“People come from all over the UK as well as much further afield, to experience the training facility, whether to re-new and re-validate their existing certificates or to obtain additional qualifications; we have established ourselves as one of the best providers of specialist training within the industry.”

Getting started

The idea for OPS came about while Paul, whose background is as a vehicle painter, was working at a harbourside port in North Wales, which services a number of windfarms off the North Wales coast. He quickly built working relationships with a major international windfarm operator and soon began working on a 160-turbine windfarm off North Wales.

Paul explained: “When you are repairing and painting a wind turbine it has to be done properly. The turbines operate out at sea in some of the harshest conditions and are expected to last for 25 years.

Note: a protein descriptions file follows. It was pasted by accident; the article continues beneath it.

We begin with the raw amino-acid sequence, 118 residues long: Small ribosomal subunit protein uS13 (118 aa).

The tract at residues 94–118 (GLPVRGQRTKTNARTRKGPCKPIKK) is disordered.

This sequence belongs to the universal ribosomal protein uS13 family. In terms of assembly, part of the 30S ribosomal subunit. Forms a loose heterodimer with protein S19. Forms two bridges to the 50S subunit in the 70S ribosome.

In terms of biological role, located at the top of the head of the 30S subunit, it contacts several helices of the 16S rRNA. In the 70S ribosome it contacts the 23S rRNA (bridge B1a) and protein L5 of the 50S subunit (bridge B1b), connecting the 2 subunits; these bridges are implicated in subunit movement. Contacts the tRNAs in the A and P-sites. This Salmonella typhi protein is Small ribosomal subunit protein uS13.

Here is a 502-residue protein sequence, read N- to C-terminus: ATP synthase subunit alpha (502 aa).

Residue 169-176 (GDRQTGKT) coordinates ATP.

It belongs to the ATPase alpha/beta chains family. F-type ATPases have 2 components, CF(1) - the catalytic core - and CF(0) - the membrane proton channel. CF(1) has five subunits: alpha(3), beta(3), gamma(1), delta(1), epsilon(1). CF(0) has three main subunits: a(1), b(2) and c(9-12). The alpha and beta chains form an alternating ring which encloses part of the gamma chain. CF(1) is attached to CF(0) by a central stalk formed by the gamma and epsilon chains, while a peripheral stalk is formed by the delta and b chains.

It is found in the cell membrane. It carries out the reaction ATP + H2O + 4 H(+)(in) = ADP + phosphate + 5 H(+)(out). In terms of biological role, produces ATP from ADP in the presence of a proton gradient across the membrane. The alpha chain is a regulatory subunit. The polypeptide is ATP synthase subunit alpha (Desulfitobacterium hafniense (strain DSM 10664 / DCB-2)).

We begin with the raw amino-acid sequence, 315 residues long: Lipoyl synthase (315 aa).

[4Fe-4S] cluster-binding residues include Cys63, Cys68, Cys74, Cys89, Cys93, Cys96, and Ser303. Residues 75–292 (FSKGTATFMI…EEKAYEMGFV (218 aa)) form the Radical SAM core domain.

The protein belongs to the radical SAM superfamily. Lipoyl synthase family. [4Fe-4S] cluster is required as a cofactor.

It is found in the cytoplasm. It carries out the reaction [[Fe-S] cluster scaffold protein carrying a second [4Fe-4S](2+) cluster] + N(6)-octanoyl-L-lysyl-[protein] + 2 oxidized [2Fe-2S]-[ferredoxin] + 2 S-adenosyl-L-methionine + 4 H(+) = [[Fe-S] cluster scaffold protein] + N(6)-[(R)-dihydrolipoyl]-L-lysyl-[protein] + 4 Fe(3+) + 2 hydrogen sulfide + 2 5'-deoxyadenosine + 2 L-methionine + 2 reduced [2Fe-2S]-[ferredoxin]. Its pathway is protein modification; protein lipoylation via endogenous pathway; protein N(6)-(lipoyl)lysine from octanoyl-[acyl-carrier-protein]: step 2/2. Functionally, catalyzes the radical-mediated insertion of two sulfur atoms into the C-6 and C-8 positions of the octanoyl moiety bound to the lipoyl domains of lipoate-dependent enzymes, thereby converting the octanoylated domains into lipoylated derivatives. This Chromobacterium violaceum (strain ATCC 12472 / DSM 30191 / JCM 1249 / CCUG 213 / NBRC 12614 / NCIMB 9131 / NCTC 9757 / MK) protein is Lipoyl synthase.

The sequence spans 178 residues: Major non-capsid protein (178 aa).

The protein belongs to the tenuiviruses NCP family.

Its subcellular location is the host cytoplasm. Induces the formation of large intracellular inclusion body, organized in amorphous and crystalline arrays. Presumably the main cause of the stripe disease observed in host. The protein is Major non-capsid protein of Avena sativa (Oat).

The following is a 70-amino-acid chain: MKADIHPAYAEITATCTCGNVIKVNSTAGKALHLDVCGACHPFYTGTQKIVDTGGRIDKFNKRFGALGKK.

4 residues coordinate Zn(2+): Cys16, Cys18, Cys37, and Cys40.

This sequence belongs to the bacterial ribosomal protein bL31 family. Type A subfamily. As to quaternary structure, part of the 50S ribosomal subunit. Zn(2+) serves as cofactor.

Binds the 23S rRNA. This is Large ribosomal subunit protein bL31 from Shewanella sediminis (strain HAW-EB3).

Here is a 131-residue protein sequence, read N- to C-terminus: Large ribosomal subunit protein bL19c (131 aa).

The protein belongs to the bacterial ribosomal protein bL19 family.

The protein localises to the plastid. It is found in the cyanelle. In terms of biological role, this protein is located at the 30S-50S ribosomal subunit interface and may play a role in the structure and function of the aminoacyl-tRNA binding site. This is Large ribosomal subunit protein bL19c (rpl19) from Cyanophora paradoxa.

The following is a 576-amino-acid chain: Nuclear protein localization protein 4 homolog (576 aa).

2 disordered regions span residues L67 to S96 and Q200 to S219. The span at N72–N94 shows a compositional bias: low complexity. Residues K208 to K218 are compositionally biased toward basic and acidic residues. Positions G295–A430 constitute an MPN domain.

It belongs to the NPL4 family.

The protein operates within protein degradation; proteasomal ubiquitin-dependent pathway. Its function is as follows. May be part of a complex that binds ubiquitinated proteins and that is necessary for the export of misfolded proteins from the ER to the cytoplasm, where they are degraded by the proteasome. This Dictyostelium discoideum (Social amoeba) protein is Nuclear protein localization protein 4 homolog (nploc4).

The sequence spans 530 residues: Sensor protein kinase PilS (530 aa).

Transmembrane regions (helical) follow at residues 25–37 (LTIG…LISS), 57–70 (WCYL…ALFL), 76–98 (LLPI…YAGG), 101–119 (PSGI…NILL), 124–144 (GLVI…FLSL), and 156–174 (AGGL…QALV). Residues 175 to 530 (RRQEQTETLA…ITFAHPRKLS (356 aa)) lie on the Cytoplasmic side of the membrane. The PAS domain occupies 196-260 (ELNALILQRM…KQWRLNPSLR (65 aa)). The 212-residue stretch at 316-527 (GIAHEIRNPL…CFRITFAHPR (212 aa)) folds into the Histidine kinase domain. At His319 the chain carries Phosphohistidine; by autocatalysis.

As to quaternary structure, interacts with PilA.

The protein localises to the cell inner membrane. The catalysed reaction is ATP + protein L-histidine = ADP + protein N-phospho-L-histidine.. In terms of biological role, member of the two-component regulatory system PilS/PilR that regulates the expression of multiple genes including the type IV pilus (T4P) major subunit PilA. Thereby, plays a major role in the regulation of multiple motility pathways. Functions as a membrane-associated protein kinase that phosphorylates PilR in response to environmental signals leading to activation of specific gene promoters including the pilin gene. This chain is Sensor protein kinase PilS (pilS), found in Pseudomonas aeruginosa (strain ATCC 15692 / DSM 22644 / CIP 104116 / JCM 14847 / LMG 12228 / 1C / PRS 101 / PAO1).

“We are involved in the installation of wind turbines and other assets; once they are installed we do repair work and maintenance. As you can imagine, factors such as the wind, rain and sea tides all impact upon the structure and how it works. When painting a turbine it is not just a case of putting on one coat of paint, it requires a more thorough approach including specific thickness of paint when applied.”

The future

The Paris targets on decarbonisation means offshore wind continues to grow globally and OPS is ideally placed to capitalise on this growth. From its’ offices in Liverpool and Grimsby, OPS is able to quickly mobilise resources, people and equipment, aided by a dedicated back-office team consisting of project managers, HSQE, HR and admin personnel. OPS has acquired a reputation for quality, safety and customer satisfaction, supported by an in-house quality assurance system independently accredited to ISO 9001:2015 and 14001:2015.